“There was no fire or light in the room; nevertheless, it appeared as if it were perfectly light. As I went in and shut the door, it seemed as if I met the Lord Jesus Christ face to face. It did not occur to me that it was a wholly mental state; it seemed that I saw him as I would see any other man.” (Bucke, 1991, p. 288)
g. Jesus Broke Bread, Served Breakfast, and Ate!
In Visions of Jesus, Phillip Wiebe (1997, p. 43) recounted a modern story of Jesus offering wine.
In his book, Long March to Freedom, Tom Hargrove (1995, pp. 277, 334) described his experience of being held captive by the FARC in Colombia. In the book, Tom briefly described his vision of Jesus, and he was kind enough to send me an expanded account of this encounter:
“Terribly depressed, I went to El Templo on May 26. Alone by my broken cross of bamboo, I started to cry. Then something strange happened. Was it a religious experience or a hunger-induced hallucination? I don’t know. But I thought I saw an ephemeral, bearded man walking from the woods to El Templo. I described him in my diary as having a Kris Kristofferson beard, and wearing jeans, red plaid flannel shirt, high leather boots – the lace-up kind.
“The man came closer, and his face seemed exactly that of the stereotyped Jesus whose portrait hangs on Sunday School walls. He laughed, and told me to sit on a log.
“‘I’m sorry I was crying,’ I said.
“‘You can cry here whenever you wish,’ the man replied.
“Then somehow, he opened a liter bottle of Gallo Hearty Burgundy and poured two crystal goblets of red wine.
“We drank, then he said he must leave, but maybe we could visit again. He added (I wrote in my diary), but I might include him more when I’m having fun after I leave here.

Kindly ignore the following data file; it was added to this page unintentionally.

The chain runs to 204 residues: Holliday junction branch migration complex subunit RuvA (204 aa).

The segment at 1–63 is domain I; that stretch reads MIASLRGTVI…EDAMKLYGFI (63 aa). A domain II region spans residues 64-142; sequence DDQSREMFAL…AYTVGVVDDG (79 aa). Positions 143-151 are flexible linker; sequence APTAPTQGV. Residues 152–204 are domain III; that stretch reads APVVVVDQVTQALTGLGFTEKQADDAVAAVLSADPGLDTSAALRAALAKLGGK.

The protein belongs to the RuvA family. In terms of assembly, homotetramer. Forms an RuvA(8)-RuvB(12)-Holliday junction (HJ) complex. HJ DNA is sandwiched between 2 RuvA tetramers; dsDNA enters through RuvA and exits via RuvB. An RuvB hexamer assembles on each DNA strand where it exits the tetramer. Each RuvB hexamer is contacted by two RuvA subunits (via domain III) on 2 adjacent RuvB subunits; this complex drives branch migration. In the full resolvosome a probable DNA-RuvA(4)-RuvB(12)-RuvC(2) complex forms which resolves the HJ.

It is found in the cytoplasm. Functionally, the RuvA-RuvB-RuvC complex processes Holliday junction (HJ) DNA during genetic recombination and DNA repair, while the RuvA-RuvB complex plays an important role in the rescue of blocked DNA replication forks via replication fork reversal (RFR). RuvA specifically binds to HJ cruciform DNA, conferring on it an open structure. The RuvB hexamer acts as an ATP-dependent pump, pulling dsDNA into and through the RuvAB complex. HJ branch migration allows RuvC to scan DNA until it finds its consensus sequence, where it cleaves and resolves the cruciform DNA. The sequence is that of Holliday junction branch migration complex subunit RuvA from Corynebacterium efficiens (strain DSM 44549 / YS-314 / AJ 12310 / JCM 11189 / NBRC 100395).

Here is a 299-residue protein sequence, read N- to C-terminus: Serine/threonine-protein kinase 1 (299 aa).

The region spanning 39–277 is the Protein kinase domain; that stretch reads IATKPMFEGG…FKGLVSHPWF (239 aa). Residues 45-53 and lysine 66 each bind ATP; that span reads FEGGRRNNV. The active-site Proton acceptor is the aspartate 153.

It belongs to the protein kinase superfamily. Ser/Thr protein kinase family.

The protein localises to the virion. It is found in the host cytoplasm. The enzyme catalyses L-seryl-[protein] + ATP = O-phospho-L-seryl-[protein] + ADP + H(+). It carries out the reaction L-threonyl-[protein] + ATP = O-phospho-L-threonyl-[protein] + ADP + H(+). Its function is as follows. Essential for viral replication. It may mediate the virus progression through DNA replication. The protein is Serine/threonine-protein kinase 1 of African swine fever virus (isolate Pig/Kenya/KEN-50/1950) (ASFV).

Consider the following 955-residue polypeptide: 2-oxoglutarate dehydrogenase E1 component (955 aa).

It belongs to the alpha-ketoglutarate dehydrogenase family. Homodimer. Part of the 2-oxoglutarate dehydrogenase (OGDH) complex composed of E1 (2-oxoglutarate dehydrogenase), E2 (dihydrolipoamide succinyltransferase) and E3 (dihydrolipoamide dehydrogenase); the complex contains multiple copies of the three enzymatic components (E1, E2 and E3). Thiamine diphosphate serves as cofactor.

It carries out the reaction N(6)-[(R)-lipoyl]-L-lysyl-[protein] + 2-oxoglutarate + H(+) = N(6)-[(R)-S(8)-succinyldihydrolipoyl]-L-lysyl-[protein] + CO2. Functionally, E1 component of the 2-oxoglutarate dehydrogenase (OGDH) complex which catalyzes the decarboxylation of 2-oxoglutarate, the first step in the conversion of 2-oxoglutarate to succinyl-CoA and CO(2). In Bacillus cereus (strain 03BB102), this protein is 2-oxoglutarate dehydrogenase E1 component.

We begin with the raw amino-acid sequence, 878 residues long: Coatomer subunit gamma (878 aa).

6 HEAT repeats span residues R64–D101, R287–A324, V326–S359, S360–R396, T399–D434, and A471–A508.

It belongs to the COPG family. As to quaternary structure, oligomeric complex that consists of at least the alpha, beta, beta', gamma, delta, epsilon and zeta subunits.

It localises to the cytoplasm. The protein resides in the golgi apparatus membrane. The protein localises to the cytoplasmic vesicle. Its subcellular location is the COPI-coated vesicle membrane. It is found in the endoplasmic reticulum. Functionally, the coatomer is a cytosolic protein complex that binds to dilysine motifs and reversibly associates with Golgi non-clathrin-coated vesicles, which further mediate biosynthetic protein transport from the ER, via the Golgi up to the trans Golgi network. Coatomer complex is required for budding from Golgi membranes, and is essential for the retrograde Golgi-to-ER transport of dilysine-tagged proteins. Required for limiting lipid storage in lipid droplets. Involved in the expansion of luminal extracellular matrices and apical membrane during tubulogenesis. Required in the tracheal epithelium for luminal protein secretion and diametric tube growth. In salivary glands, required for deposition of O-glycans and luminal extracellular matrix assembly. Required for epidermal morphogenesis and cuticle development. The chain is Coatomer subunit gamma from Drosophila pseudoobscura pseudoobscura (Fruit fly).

“That ephemeral man walked back into the forest, and I was alone again. I had never before and have never again had such an experience. What made it still stranger was (that) I have never remotely thought of Jesus dressed in jeans, red flannel shirt, and lumberjack boots.” (Tom Hargrove, personal communication, August 23, 2002)
When I questioned Tom, he said:
“If Jesus had been dressed in robes and sandals, I would be less inclined to think it’s real. It’s the only story that I have a hard time telling. It didn’t change me, but it sure enough impressed me. I guess it did make a big difference to me.” (Tom Hargrove, personal communication, August 23, 2002)
h. Jesus Used His Psychic Powers – To Predict Where To Catch Fish
In this example, Jesus’ Mother Mary also appears to have had psychic powers. After giving a talk on the scientific study of the paranormal a few years ago, a colleague (personal communication, October 31, 2001) came to tell me of her grandmother’s vision of the Virgin Mary. In Galveston’s Hurricane of 1900, her grandmother’s family fled to the third floor of their house as the water rose almost to that level. Her grandmother prayed the rosary, and the Virgin Mary appeared to her and told her they would be spared. The water then began to recede.
i. Jesus Converted People (Like St. Paul)
According to one account, a Jew had an encounter with Jesus, after which he converted to Christianity and went on to become a bishop (Rankin, 2008, pp. 101-102). A modern account involves an atheist who saw Jesus and then became a believing Christian (Maxwell & Tschudin, 2005, pp. 104-105). Mark Fox (2008, pp. 41-42) cited a Hindu who had a vision of Jesus and then converted to Christianity.
The following account is from a woman who was worried about the fate of her dead brother because he had not become a Christian. Five months after his death, she reported:
“I looked up off to my right, my brother was there with the Lord! They were life-sized very very real, very solid and distinct and three-dimensional. They were very close, shoulder-to-shoulder, and I only saw the upper portion of them. Leon (her brother) was facing me, the Lord was wearing a robe and facing him, and they were both smiling. My brother appeared younger than when he died and looked very healthy. Nothing needed to be said – Leon was with the Lord and that’s all I wanted to know.” (Guggenheim & Guggenheim, 1996, p. 309)